Solar storm tracked all the way from the Sun to Earth

By Phil Plait | August 20, 2011 7:00 am

Yesterday I wrote about scientists being able to see sunspots as they form deep inside the Sun, well before they rise to the surface.

Around the same time, more news about the Sun was released as well. And I was ready to write up a fancy schmancy post talking all about it, I really was. It would be about how my old friend Craig DeForest used data from NASA’s Solar TErrestrial RElations Observatory (aka STEREO) to track a coronal mass ejection (CME) — a huge blast of subatomic particles chock full o’ magnetic energy — all the way from the solar surface to the Earth… but then those folks at NASA’s Goddard Space Flight Center put together this terrific video explaining it really well, saving me the effort!

Very very cool. Here is a still from the actual animation of the blast:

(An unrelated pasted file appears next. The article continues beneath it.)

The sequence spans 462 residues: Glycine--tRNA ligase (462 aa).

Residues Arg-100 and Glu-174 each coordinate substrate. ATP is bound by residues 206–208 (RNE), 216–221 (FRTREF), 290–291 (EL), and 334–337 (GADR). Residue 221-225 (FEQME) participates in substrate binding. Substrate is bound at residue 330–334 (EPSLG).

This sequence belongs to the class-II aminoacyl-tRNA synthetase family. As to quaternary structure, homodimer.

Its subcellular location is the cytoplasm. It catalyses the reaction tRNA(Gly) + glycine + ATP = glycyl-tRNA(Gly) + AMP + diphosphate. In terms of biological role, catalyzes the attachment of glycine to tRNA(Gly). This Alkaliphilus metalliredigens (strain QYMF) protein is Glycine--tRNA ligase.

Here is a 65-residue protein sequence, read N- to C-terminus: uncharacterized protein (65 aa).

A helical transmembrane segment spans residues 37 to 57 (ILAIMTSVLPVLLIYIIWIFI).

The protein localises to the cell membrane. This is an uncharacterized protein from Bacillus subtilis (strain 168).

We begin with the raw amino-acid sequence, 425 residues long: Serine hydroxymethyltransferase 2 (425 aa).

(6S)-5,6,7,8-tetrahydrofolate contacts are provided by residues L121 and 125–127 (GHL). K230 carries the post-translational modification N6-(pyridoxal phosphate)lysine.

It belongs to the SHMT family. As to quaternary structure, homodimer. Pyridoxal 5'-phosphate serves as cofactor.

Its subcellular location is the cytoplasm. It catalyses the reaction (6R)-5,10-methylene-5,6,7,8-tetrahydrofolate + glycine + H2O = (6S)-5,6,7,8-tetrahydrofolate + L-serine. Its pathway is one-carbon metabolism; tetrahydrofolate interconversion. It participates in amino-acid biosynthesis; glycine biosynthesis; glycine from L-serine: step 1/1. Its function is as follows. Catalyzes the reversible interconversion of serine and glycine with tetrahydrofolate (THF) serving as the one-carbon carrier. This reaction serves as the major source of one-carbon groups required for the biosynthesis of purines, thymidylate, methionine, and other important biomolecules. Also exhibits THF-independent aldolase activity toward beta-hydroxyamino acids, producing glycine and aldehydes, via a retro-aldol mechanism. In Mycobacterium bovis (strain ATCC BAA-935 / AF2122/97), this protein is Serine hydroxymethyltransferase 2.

[Click to embiggen.]

In this graphic, the Sun is on the right and the Earth on the left. The horizontal scale is logarithmic, which means it’s highly compressed; as you get farther away from the Sun (that is, looking more to the left) the step size gets bigger. That allows a lot of space to be shown in a relatively small graphic. The green arrow shows the location of the CME, still well before it hit the Earth (if you click to get the complete image, you’ll see several frames as the CME headed our way; the planet to the right of Earth is a representation of Venus).